2010, Oceanography 23(1):174–175, http://dx.doi.org/10.5670/oceanog.2010.81
C. Geoffrey Wheat | Global Undersea Research Unit, University of Alaska Fairbanks, based at Moss Landing, CA, USA
Patricia Fryer | School of Ocean and Earth Science and Technology (SOEST), University of Hawai`i, Honolulu, HI, USA
Ken Takai | Subground Animalcule Retrieval (SUGAR) Project, Frontier Research System for Extremophiles, Japan Agency for Marine-Earth Science and Technology, Yokosuka, Japan
Samuel Hulme | SOEST, University of Hawai`i, Honolulu, HI, USA
Sixteen large, active serpentinite mud volcanoes exist in the Mariana forearc, the region of seafloor between the Mariana Trench and the volcanic island arc (Fryer et al., 2006). Up to 50 km in diameter and rising as much as 2.4 km above the surrounding seafloor, these seamounts form as a consequence of subduction processes, which generate deep-seated faults that penetrate the crust and mantle of the overriding Mariana microplate to the depth of the underlying and subducting Pacific Plate (Figure 1). Faults that are observed up to 100 km west of the Mariana trench provide a pathway for the ascent of fluid released from dehydration reactions within the subducting Pacific Plate and for the ascent of ground-up rock fragments. As this fluid upwells, it reacts with the overlying mantle, producing serpentine, hydrogen gas, and alkaline fluids (up to pH 12.5).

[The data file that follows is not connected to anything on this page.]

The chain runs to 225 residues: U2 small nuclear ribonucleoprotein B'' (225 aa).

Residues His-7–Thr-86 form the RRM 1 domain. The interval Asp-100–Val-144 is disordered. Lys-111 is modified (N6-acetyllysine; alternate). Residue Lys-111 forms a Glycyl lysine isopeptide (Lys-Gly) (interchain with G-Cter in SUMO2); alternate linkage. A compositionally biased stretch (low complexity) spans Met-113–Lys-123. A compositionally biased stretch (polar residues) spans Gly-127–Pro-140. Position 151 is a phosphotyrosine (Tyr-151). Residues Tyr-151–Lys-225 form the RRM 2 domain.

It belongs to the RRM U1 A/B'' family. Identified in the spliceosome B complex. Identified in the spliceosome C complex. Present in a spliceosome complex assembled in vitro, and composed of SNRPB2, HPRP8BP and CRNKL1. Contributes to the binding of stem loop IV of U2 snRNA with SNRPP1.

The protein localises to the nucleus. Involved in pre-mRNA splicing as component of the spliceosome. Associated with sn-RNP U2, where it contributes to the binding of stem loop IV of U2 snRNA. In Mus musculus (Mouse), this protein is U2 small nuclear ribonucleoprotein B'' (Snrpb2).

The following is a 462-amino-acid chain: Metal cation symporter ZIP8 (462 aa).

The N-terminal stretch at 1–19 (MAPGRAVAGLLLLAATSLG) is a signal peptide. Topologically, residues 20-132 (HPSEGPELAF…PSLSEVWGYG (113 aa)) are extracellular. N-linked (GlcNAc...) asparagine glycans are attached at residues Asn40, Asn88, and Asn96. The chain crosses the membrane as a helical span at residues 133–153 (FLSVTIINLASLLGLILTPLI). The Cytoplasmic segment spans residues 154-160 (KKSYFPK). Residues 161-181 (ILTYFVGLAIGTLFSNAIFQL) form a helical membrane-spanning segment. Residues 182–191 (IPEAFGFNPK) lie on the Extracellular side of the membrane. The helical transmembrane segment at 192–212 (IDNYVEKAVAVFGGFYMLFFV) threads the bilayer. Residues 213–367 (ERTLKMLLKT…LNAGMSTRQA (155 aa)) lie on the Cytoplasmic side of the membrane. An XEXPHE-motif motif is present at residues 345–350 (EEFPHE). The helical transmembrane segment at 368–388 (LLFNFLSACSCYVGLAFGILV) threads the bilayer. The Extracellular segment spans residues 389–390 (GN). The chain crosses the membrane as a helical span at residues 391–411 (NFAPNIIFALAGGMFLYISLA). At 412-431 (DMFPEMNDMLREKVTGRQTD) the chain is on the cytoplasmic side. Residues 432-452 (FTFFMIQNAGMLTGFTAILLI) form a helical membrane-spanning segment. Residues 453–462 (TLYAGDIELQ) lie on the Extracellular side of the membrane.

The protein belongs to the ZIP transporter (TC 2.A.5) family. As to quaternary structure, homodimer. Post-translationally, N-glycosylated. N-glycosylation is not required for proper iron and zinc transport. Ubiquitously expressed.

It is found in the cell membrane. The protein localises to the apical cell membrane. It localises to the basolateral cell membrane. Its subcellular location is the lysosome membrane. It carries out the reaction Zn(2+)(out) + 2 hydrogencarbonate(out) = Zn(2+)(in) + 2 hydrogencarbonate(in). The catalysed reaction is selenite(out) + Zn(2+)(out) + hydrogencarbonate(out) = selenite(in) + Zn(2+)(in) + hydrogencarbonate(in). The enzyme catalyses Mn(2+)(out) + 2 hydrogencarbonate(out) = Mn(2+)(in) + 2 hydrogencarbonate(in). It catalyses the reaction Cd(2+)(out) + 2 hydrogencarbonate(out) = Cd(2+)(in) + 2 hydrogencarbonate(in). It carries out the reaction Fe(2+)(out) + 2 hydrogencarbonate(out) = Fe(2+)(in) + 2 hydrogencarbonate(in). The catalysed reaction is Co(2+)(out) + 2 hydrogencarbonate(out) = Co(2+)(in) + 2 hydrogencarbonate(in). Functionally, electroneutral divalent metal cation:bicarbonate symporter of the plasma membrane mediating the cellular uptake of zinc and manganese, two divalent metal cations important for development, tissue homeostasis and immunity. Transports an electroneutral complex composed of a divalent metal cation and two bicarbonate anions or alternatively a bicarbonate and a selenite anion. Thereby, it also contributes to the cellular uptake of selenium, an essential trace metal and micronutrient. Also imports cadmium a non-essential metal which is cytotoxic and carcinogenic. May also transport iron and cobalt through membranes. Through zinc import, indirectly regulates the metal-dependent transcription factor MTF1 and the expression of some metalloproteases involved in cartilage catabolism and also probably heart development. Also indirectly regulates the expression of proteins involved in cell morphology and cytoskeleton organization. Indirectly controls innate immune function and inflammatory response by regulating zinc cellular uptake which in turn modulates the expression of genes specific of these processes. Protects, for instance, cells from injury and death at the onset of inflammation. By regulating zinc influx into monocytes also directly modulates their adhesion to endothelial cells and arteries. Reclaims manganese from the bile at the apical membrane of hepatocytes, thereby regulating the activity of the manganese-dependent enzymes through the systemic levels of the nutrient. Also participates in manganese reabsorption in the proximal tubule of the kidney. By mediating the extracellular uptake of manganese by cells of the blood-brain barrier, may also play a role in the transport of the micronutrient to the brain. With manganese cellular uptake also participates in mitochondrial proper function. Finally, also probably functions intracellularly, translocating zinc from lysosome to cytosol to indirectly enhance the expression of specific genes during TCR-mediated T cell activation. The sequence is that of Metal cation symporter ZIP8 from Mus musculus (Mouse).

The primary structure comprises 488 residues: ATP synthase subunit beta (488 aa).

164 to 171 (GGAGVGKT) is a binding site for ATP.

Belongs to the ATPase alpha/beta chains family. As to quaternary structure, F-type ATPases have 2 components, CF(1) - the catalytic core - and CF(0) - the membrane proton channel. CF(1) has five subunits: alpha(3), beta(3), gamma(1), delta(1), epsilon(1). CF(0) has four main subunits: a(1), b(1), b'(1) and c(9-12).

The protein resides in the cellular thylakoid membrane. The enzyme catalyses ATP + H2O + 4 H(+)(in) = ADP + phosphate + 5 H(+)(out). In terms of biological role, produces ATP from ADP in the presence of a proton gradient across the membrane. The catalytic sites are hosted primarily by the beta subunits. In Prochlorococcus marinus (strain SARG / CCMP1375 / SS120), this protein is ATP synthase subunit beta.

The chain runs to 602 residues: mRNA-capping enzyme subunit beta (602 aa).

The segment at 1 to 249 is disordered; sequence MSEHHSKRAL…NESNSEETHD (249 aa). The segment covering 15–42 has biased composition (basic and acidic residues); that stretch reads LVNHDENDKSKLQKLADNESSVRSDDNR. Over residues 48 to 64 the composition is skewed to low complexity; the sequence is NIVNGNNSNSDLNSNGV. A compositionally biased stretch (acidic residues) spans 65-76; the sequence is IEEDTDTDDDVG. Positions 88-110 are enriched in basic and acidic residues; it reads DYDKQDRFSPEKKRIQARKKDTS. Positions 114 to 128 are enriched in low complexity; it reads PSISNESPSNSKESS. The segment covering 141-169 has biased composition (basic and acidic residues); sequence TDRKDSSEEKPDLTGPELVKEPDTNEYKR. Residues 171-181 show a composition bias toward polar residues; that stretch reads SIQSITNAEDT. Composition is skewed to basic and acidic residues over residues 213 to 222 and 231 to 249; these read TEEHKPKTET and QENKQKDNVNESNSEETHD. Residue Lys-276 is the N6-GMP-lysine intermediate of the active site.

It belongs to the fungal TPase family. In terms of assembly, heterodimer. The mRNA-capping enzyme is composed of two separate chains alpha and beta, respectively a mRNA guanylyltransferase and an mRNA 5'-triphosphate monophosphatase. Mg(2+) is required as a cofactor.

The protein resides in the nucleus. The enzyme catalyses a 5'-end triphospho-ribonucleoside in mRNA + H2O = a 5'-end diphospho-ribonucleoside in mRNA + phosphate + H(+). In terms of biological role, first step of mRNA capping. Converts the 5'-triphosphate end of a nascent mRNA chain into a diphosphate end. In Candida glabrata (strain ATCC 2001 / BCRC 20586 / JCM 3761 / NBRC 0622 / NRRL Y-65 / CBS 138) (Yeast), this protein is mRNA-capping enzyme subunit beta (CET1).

Wheat, C.G., P. Fryer, K. Takai, and S. Hulme. 2010. Spotlight 9: South Chamorro Seamount. Oceanography 23(1):174–175, http://dx.doi.org/10.5670/oceanog.2010.81.